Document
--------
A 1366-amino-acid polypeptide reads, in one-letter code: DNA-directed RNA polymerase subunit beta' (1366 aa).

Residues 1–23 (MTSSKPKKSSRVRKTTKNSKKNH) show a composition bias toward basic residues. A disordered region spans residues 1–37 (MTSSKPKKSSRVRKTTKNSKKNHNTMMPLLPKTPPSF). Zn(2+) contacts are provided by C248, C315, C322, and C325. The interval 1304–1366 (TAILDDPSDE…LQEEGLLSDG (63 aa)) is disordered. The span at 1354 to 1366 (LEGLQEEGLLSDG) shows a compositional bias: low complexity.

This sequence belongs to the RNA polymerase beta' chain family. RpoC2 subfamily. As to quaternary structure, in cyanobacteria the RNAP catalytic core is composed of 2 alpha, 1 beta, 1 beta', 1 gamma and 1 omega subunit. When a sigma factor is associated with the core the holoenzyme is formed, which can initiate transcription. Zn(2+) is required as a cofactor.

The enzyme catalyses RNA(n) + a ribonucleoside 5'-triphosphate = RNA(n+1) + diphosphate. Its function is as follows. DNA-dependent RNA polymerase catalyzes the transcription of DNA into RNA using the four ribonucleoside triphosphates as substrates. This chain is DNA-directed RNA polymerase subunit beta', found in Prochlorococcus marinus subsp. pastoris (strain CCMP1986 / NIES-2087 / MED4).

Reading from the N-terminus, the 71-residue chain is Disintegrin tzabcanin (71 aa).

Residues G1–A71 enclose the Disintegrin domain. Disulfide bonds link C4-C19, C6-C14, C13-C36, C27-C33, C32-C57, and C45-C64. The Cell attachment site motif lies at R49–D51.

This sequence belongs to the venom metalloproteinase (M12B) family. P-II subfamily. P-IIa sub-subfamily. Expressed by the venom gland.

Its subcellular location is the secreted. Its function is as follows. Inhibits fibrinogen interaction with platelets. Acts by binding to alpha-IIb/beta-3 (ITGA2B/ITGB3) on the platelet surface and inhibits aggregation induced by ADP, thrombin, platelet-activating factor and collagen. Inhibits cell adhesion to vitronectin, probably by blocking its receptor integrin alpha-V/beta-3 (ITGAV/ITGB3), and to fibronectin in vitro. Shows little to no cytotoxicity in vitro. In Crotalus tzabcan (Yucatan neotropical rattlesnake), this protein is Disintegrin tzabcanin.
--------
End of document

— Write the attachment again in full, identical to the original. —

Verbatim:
A 1366-amino-acid polypeptide reads, in one-letter code: DNA-directed RNA polymerase subunit beta' (1366 aa).

Residues 1–23 (MTSSKPKKSSRVRKTTKNSKKNH) show a composition bias toward basic residues. A disordered region spans residues 1–37 (MTSSKPKKSSRVRKTTKNSKKNHNTMMPLLPKTPPSF). Zn(2+) contacts are provided by C248, C315, C322, and C325. The interval 1304–1366 (TAILDDPSDE…LQEEGLLSDG (63 aa)) is disordered. The span at 1354 to 1366 (LEGLQEEGLLSDG) shows a compositional bias: low complexity.

This sequence belongs to the RNA polymerase beta' chain family. RpoC2 subfamily. As to quaternary structure, in cyanobacteria the RNAP catalytic core is composed of 2 alpha, 1 beta, 1 beta', 1 gamma and 1 omega subunit. When a sigma factor is associated with the core the holoenzyme is formed, which can initiate transcription. Zn(2+) is required as a cofactor.

The enzyme catalyses RNA(n) + a ribonucleoside 5'-triphosphate = RNA(n+1) + diphosphate. Its function is as follows. DNA-dependent RNA polymerase catalyzes the transcription of DNA into RNA using the four ribonucleoside triphosphates as substrates. This chain is DNA-directed RNA polymerase subunit beta', found in Prochlorococcus marinus subsp. pastoris (strain CCMP1986 / NIES-2087 / MED4).

Reading from the N-terminus, the 71-residue chain is Disintegrin tzabcanin (71 aa).

Residues G1–A71 enclose the Disintegrin domain. Disulfide bonds link C4-C19, C6-C14, C13-C36, C27-C33, C32-C57, and C45-C64. The Cell attachment site motif lies at R49–D51.

This sequence belongs to the venom metalloproteinase (M12B) family. P-II subfamily. P-IIa sub-subfamily. Expressed by the venom gland.

Its subcellular location is the secreted. Its function is as follows. Inhibits fibrinogen interaction with platelets. Acts by binding to alpha-IIb/beta-3 (ITGA2B/ITGB3) on the platelet surface and inhibits aggregation induced by ADP, thrombin, platelet-activating factor and collagen. Inhibits cell adhesion to vitronectin, probably by blocking its receptor integrin alpha-V/beta-3 (ITGAV/ITGB3), and to fibronectin in vitro. Shows little to no cytotoxicity in vitro. In Crotalus tzabcan (Yucatan neotropical rattlesnake), this protein is Disintegrin tzabcanin.